On a time frame of 20 msec and overlapping of 10 msec, frame by frame feature extraction was performed using short - Time Fourier Trans form (STFT). A centroid of the frame is a measure of the average frequency divided by sum of the amplitude. As shown in the Figure 5, the brightness of a saw scratching acoustic signal is measured by spectral centroid. It is evaluated for the magnitude of center of gravity using FFT. Spread of the spectrum around its mean value is defined as the spectral spread variation. Spectral roll-off is correlated with the harmonic cutting frequency and it is estimation where 85% of the signal energy below this cut of frequency. Band energy per frame shows spectral pattern between 4000 to 12000 Hz signal amplitude (Figure 6).


Figure 5: Frequency domain feature (a) spectral centroid, (b) spectral spread (c) spectralroll off (d) spectral entropy.


Figure 6: Spectral band energy.

For each Fi=1: number of frames

SC (NN, 1)=sigma of Feature (1: number of frames, Feature (1))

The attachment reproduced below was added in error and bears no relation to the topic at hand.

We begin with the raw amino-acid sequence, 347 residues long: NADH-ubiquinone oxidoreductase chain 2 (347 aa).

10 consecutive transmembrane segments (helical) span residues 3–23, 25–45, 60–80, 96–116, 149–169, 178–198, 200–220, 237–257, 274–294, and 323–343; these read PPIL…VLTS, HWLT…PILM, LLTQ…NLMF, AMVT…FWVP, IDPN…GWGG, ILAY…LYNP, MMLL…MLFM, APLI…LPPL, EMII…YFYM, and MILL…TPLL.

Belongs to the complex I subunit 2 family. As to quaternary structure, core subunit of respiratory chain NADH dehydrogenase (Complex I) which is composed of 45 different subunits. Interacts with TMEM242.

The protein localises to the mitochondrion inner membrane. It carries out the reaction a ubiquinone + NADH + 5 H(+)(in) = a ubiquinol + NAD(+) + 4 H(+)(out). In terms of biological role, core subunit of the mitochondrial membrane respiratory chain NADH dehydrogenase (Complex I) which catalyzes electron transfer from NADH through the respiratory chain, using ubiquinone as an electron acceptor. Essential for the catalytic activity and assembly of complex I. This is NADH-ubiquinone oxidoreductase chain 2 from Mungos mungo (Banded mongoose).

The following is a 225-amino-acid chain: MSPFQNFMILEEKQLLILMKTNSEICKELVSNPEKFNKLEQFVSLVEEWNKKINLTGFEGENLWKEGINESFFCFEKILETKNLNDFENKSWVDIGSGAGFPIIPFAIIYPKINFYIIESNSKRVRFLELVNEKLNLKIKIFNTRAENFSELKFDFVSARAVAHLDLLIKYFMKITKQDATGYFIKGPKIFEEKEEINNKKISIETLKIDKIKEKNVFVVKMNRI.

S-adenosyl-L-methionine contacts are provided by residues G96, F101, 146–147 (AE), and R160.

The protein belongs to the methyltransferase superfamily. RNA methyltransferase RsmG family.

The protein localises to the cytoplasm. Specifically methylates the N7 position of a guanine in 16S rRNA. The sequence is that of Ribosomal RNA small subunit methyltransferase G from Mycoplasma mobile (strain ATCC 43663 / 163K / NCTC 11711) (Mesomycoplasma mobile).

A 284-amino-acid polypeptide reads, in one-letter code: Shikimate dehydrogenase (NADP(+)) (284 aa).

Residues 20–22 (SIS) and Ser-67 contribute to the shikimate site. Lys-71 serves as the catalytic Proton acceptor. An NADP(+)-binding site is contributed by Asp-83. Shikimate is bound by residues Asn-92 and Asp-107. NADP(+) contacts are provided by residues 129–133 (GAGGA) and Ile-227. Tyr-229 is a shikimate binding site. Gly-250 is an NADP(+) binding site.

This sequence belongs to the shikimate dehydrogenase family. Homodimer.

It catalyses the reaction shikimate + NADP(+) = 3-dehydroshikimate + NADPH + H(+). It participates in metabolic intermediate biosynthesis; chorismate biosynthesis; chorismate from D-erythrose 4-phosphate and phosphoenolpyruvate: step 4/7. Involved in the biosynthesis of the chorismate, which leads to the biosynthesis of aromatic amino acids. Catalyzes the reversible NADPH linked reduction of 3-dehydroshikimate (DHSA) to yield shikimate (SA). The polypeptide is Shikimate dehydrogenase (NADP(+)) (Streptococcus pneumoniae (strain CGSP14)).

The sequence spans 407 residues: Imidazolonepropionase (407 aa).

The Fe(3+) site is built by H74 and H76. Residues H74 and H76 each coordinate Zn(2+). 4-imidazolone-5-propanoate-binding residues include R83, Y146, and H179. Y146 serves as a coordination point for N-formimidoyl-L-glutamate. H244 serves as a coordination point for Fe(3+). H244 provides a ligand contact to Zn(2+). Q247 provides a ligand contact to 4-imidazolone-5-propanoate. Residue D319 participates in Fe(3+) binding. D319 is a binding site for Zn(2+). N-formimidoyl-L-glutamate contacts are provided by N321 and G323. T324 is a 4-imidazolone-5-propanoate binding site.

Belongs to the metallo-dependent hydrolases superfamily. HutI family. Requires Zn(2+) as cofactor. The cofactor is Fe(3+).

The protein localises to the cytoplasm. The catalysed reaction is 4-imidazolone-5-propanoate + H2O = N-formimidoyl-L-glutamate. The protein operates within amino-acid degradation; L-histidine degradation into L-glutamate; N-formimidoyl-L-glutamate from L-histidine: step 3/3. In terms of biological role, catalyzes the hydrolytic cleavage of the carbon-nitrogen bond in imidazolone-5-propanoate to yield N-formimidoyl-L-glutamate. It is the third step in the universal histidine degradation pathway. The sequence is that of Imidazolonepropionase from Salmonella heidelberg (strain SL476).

SS (NN, 2)=sigma of Feature (1: number of frames, Feature (2))

SR (NN, 3)=sigma of Feature (1: number of frames, Feature (3))

SE (NN, 4)=sigma of Feature (1: number of frames, Feature (4))

SBE (NN, 5)=sigma of Feature (1: number of frames, Feature (5))


Sigma [feature vector number] [SC, SS, SR, SE, SBE]

For each sample i

For each frame j in sample i

Calculate Log filter bank coefficient using modified Mel-scale

Calculate cepstral coefficient using discrete cosine transform.

Calculate modified cepstral coefficient as feature vector

MMFCC(v)=CC(v+α) End

Code Book ()

For each MMFCC feature vector

Make code book

Where i is the component of each vector, m is the number of vectors in the cluster (Figure 7).


Figure 7: Proposed approaches.


Mean m of [SC, SS, SR, SE, SBE]

Where i=1 to 5

And C co-variance matrix of was standard deviation of feature vector